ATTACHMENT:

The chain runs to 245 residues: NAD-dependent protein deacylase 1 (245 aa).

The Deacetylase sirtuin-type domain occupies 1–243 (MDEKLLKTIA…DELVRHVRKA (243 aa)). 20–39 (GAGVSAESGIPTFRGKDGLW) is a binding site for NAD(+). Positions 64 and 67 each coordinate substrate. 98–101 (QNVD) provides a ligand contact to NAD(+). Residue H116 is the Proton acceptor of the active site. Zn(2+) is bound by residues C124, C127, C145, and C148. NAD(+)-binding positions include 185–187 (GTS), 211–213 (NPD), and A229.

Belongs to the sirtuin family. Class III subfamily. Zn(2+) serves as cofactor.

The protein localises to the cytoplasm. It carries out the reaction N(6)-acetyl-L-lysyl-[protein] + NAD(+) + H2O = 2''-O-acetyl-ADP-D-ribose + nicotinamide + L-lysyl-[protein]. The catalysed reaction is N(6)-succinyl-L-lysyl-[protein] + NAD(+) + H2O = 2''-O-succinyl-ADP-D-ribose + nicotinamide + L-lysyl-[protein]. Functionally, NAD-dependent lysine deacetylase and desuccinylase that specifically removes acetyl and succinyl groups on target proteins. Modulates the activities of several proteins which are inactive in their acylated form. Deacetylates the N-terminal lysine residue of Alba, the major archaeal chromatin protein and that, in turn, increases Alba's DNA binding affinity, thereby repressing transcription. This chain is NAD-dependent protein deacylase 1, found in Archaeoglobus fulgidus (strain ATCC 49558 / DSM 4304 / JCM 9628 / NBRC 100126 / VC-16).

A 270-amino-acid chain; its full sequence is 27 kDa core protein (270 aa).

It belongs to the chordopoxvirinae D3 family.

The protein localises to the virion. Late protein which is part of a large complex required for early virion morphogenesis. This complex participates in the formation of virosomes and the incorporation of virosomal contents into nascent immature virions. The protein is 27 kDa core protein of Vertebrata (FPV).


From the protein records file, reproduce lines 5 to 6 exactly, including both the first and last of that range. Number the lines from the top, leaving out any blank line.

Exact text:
A 270-amino-acid chain; its full sequence is 27 kDa core protein (270 aa).

It belongs to the chordopoxvirinae D3 family.